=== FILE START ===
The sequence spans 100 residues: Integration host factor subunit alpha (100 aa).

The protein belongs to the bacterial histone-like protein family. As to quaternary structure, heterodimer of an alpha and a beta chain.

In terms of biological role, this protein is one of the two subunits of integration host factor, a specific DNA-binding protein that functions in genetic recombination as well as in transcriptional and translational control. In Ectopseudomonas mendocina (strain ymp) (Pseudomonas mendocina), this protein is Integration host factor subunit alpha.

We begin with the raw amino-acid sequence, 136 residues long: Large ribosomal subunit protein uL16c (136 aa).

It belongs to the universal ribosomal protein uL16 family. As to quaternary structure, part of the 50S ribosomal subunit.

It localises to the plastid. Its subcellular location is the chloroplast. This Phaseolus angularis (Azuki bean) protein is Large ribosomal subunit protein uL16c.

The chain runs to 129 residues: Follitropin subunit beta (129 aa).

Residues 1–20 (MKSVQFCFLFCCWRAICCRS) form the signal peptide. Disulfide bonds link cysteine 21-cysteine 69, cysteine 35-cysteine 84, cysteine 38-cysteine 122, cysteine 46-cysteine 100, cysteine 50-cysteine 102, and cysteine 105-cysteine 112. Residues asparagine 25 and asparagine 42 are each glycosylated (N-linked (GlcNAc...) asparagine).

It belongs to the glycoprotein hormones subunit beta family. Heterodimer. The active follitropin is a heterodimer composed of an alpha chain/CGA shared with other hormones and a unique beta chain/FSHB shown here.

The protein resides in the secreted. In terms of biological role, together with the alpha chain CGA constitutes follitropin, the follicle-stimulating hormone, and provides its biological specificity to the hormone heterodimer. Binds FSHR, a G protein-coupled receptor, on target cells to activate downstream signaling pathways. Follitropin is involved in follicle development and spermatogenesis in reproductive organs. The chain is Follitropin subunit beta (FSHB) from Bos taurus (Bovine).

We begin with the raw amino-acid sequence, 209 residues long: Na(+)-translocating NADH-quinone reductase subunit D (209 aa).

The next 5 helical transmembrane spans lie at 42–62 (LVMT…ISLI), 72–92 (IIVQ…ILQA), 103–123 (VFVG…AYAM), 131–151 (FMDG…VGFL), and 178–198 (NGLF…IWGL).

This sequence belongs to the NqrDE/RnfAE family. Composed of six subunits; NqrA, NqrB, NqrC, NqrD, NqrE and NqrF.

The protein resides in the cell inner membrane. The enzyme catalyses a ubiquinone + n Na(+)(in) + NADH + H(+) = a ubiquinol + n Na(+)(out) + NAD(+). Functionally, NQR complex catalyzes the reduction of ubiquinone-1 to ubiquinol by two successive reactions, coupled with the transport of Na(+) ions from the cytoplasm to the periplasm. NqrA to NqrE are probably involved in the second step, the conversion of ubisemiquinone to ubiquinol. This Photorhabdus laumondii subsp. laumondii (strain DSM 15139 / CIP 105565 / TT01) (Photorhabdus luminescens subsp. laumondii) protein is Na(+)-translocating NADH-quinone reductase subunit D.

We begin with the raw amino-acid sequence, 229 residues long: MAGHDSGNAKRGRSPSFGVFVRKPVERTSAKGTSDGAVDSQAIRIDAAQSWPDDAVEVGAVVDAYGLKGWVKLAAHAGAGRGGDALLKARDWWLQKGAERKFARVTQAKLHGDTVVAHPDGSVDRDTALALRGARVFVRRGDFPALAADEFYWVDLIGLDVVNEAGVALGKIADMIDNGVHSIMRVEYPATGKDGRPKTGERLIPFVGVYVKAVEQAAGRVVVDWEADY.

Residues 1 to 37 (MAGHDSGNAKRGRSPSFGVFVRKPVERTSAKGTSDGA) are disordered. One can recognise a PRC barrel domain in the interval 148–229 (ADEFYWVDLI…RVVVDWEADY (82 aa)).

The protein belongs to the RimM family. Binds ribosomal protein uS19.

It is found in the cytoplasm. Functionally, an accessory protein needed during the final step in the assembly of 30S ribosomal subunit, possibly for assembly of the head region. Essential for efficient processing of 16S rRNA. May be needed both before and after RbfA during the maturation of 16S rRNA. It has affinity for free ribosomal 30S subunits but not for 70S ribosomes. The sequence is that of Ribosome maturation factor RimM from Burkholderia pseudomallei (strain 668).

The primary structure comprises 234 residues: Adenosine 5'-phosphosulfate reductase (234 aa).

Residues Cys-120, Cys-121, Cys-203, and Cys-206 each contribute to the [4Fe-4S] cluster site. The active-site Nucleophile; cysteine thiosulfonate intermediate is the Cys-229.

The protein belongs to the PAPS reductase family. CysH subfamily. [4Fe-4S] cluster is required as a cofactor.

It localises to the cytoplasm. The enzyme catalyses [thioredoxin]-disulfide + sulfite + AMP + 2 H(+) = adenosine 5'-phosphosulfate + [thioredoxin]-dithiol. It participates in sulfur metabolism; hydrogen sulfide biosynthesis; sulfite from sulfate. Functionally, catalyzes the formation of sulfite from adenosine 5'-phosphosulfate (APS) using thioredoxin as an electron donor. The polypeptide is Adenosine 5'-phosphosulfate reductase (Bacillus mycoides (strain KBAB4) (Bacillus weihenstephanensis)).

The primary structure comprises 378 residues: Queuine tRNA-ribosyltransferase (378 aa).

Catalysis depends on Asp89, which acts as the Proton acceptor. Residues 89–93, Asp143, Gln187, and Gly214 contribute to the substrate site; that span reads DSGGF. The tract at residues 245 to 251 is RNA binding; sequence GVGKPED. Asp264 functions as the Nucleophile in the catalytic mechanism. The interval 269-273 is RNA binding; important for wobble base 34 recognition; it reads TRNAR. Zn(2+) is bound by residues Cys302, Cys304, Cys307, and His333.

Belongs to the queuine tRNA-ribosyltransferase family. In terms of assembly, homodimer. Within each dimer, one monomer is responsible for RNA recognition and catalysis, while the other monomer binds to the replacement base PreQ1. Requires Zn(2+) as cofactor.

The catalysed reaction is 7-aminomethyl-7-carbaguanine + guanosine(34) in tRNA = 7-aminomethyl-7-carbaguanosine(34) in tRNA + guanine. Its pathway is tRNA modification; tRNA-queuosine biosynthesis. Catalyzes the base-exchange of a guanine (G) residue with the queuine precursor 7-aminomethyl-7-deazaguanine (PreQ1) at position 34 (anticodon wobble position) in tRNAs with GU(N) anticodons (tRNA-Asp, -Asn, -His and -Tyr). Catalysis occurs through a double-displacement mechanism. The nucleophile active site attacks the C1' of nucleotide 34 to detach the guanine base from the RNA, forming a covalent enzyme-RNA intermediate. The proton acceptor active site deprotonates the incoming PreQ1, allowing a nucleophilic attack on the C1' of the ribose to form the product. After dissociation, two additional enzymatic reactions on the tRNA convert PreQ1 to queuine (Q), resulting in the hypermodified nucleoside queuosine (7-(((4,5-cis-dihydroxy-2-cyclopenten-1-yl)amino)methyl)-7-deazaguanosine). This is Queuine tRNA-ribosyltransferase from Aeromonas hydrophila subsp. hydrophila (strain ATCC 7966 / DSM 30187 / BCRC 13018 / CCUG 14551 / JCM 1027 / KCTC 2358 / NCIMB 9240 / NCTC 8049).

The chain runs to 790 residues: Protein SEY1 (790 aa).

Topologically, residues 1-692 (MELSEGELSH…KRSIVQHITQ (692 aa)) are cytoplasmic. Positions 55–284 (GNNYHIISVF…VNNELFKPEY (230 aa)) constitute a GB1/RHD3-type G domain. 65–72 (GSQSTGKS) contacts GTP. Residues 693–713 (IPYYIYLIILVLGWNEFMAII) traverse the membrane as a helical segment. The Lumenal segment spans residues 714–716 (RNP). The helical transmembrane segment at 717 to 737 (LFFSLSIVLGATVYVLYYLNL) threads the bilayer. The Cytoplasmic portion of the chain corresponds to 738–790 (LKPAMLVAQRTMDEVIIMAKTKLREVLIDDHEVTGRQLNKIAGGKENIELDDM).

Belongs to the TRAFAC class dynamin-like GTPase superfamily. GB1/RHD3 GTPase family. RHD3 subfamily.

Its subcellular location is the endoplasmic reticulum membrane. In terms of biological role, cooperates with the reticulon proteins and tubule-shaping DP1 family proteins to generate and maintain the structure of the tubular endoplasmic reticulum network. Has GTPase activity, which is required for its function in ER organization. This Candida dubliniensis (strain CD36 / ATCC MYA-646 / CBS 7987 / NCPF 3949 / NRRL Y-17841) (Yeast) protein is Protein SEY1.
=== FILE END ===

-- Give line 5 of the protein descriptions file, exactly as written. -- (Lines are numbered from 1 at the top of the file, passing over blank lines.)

It belongs to the universal ribosomal protein uL16 family. As to quaternary structure, part of the 50S ribosomal subunit.